New research indicates that “dummy pills,” or placebos, could work better than doing nothing at all to treat insomnia.
Previous clinical trials have looked into the possibility of placebos working better than sleep medicine, but researchers believe that those studies may have been tainted because sometimes people simply feel better because they’re in a trial.
The new research, conducted at the University of Sydney in Australia, examined data from 13 previously published studies that assigned some insomnia patients to receive a placebo they were led to believe was an active treatment or to a control group that got no treatment.
The researchers found that those who received placebos reported more improvement in their ability to fall asleep, total amount of rest and sleep quality.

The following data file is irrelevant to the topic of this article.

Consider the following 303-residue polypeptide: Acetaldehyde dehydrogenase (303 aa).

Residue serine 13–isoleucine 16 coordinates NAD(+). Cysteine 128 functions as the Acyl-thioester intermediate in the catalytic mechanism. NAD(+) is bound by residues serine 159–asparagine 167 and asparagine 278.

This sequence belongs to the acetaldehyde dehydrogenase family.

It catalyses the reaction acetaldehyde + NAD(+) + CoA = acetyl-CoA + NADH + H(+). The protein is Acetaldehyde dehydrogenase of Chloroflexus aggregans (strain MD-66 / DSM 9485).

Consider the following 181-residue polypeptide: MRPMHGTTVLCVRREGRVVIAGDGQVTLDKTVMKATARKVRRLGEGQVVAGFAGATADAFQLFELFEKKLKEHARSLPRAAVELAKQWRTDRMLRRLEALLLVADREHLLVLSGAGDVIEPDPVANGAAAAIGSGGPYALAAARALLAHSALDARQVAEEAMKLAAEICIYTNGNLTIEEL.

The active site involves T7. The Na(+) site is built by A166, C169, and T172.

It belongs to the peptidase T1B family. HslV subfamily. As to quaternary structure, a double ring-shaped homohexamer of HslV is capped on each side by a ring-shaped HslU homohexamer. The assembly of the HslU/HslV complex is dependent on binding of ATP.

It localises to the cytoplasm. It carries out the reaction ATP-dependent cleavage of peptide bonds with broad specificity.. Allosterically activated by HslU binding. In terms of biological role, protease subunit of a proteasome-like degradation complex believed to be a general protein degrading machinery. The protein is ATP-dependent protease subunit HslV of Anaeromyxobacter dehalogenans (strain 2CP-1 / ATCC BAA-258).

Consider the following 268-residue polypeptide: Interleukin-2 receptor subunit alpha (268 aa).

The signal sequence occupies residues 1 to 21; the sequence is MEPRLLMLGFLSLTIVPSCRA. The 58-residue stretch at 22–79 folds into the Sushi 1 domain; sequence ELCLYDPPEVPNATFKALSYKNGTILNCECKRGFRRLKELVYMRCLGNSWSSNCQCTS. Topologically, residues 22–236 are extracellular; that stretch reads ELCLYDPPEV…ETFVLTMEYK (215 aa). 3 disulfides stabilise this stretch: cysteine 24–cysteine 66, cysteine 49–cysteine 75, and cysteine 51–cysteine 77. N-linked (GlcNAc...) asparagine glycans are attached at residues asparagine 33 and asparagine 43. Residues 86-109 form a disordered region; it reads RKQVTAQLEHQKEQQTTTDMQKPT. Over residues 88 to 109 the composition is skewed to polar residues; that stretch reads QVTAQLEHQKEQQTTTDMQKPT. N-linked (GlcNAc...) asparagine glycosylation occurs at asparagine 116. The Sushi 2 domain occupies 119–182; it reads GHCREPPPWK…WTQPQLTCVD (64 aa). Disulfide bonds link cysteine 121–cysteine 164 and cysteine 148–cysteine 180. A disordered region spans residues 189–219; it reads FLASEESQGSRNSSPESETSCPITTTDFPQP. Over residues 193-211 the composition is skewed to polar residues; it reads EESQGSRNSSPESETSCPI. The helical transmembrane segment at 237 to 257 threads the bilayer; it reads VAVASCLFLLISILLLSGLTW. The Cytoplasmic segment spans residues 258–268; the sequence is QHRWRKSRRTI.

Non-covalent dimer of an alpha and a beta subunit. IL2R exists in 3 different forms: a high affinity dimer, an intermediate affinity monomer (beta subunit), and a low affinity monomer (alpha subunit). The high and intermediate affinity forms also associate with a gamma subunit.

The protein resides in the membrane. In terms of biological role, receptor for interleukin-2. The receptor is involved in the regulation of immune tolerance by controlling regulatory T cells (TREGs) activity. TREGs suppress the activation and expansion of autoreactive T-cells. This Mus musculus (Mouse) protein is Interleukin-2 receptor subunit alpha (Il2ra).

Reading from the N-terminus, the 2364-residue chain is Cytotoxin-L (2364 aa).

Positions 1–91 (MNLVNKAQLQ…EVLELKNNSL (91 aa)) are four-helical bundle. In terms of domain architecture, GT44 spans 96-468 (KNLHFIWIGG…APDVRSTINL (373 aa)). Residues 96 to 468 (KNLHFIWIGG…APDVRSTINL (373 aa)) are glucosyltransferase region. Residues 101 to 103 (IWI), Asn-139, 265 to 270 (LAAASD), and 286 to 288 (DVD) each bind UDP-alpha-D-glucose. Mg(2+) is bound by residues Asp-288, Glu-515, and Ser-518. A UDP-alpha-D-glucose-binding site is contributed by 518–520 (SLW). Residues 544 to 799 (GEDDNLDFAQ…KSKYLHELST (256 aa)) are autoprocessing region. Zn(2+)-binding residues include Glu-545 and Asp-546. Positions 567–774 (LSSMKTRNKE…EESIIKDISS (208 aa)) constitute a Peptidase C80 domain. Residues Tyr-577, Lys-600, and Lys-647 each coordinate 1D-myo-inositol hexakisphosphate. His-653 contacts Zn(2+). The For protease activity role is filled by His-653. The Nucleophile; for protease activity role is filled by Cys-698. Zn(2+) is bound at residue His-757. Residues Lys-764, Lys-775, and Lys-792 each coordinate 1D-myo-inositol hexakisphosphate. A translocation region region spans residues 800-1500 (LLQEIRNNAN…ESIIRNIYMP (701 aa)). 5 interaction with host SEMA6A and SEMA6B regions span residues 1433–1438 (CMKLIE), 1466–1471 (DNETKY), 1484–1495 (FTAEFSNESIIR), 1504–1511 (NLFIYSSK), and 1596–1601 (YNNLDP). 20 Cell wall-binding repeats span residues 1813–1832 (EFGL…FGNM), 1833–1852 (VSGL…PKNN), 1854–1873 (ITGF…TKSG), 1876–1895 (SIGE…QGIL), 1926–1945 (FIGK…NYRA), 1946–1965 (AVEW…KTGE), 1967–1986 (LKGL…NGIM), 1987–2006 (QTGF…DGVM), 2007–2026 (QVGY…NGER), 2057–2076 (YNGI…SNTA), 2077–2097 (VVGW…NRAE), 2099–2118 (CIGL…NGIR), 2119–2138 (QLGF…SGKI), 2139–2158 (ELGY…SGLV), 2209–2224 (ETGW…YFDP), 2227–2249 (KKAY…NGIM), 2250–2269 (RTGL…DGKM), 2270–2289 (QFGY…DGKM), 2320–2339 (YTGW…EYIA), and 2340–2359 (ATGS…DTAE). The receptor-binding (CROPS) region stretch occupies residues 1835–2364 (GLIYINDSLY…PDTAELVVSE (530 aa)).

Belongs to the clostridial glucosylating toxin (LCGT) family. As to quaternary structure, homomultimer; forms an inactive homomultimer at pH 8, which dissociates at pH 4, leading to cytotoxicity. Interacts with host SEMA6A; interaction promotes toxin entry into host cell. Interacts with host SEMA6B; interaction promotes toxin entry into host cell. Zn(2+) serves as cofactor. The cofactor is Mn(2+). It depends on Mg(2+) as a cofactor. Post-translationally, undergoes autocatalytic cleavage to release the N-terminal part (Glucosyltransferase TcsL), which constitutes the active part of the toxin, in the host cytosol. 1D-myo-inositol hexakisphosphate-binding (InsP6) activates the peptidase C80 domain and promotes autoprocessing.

“The comparison with no treatment means that we can be sure that the improvement we observed was due to a genuine placebo effect, rather than being an artifact of simply taking part in a trial,” study author Dr. Ben Colagiuri told Reuters. “The study provides new evidence that genuine placebo effects exist for insomnia treatments.”
Experts say the research makes sense because insomnia is a disorder of perception. Someone who gets only four hours of sleep per night may not feel like they have insomnia, because they feel well rested. Someone who gets seven hours of sleep per night, however, may feel exhausted all day and think they have insomnia.